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I am interested in making a Google Talk client using Python and would like to use the Twisted libraries Words module. I have looked at the examples, but they don't work with the current implementation of Google Talk.

Has anybody had any luck with this? Would you mind documenting a brief tutorial?

As a simple task, I'd like to create a client/bot that tracks the Online time of my various Google Talk accounts so that I can get an aggregate number. I figure I could friend the bot in each account and then use the XMPP presence information to keep track of the times that I can then aggregate.


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I'm also interested in this... does anyone know? –  Jiaaro Oct 23 '08 at 1:21

4 Answers 4

up vote 13 down vote accepted

wokkel is the future of twisted words. metajack wrote a really nice blog post on getting started.

If you want a nice, functional sample project to start with, check out my whatsup bot.

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I have written a simple Jabber bot (and thus Google talk bot) using the xmpppy library, which works well. The examples on xmpppy should get you started (specifically bot.py)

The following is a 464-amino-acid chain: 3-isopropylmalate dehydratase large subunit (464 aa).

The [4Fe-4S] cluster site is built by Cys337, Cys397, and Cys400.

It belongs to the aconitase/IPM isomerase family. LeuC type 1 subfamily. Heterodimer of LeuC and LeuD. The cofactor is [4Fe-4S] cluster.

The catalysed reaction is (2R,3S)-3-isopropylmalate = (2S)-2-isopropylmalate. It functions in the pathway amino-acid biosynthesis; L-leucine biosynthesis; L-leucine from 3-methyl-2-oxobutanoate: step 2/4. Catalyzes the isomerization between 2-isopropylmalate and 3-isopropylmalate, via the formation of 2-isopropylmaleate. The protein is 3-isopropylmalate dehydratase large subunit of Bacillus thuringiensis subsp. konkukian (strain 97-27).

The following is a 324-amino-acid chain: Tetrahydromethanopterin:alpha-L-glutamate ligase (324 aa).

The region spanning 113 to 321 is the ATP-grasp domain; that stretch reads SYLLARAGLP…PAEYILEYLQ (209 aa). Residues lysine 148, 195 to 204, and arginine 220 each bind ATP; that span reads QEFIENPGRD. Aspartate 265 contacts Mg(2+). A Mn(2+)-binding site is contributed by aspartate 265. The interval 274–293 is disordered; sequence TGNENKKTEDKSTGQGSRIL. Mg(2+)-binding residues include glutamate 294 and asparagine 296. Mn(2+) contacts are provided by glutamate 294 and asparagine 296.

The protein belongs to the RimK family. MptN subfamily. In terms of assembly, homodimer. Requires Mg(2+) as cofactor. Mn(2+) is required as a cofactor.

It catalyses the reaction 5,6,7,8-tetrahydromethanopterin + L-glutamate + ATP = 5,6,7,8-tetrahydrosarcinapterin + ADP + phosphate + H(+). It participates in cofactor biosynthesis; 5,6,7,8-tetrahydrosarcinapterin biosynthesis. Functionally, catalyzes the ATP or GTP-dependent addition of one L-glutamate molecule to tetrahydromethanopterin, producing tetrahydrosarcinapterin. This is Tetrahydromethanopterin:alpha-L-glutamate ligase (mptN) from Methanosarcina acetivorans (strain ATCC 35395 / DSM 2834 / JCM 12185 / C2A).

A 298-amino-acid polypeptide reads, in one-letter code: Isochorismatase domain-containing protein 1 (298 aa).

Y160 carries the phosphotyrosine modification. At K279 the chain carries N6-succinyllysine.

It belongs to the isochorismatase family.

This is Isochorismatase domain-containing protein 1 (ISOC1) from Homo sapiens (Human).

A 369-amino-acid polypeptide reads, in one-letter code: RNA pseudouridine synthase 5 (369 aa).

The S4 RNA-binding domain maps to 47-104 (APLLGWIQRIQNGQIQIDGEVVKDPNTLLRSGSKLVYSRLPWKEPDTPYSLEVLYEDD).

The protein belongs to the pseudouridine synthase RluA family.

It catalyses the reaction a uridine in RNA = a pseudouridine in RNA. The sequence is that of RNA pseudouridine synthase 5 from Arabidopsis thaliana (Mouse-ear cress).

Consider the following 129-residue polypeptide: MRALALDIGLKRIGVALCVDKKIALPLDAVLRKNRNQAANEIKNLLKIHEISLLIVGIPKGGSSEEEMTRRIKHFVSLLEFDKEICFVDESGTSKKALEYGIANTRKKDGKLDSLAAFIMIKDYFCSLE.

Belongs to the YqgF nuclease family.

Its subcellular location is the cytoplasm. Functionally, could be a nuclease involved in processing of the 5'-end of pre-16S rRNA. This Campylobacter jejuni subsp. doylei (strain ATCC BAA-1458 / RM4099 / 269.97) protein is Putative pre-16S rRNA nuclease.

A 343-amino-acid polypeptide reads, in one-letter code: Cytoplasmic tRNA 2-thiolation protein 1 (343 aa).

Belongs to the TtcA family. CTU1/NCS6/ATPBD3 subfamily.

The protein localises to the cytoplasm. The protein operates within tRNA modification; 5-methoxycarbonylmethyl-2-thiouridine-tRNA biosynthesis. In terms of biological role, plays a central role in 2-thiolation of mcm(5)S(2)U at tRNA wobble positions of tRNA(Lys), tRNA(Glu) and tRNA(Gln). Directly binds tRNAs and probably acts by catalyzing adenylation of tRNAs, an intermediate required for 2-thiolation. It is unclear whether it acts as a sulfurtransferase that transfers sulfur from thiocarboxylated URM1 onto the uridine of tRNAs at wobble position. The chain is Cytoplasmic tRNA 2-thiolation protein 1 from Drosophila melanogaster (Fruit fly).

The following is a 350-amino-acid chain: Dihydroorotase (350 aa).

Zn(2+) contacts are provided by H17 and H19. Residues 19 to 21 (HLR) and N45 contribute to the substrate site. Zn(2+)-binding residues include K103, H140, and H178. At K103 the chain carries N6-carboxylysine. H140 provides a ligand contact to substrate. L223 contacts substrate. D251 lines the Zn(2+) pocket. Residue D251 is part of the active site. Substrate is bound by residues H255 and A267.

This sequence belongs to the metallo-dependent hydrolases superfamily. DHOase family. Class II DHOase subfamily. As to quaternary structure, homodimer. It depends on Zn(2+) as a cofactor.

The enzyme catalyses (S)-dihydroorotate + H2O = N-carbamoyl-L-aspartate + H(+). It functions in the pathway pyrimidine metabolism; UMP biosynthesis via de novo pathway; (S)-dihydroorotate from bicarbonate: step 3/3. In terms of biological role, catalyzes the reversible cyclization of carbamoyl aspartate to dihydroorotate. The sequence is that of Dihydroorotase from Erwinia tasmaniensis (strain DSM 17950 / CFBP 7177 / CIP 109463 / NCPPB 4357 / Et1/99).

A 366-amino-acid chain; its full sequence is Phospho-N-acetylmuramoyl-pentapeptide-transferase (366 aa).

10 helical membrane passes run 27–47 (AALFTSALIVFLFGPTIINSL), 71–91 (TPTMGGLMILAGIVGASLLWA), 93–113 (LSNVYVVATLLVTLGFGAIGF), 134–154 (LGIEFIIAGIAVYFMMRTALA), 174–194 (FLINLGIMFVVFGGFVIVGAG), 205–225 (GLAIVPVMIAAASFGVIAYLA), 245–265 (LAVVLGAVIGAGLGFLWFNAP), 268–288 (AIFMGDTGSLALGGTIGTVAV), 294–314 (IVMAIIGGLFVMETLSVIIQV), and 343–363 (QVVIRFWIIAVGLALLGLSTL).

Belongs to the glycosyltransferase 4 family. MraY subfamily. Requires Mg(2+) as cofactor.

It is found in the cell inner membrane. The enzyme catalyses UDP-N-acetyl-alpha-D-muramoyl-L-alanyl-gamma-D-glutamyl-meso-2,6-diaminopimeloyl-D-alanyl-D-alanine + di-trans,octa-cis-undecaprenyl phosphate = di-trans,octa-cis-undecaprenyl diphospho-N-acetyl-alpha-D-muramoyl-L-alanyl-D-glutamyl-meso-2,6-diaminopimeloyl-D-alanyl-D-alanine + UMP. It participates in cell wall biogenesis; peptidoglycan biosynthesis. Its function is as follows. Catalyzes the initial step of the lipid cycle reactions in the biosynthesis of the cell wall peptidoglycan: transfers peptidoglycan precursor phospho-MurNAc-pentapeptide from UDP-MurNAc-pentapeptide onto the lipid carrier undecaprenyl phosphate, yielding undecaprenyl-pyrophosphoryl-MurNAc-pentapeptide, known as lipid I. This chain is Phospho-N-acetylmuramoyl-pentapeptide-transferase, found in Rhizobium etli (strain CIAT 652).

As for something actually implemented in twisted.Words:

Here is a simple tutorial on creating a bot that prints every received message to the local terminal (and a version that replies with the revere of the received message). To track the online time of various accounts, you would add a callback for "presences" (going online/offline/away etc are "presence changes", in Jabber terminology)

For a more complete system, pownce-jabber-bot uses twisted.words and wokkel for the jabber interface.

The powncebot/__init__.py file seems like a good place to start - it's seems pretty simple.

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I was looking building an XMPP client in python a while ago. I haven't gotten around to working on the project I was looking at it for. I didn't see anything that used twisted but are a couple XMPP libraries I found.

I also found a python program, under the GPL, that acts multi-point conference system using XMPP.


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As the Twisted libs seem to be out of date, you have two choices: Implement your own XMPP-handler or look for another library.

I would suggest working with the raw XML; XMPP is not that complicated and you are bound to learn something.

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I would strongly recommend against dealing with raw XML (for an actual bot.. as an experiment, sure) - you are just reinventing any XMPP library. I imagine all the libraries should have a verbose option somewhere that will show the raw XML.. –  dbr Oct 23 '08 at 8:15

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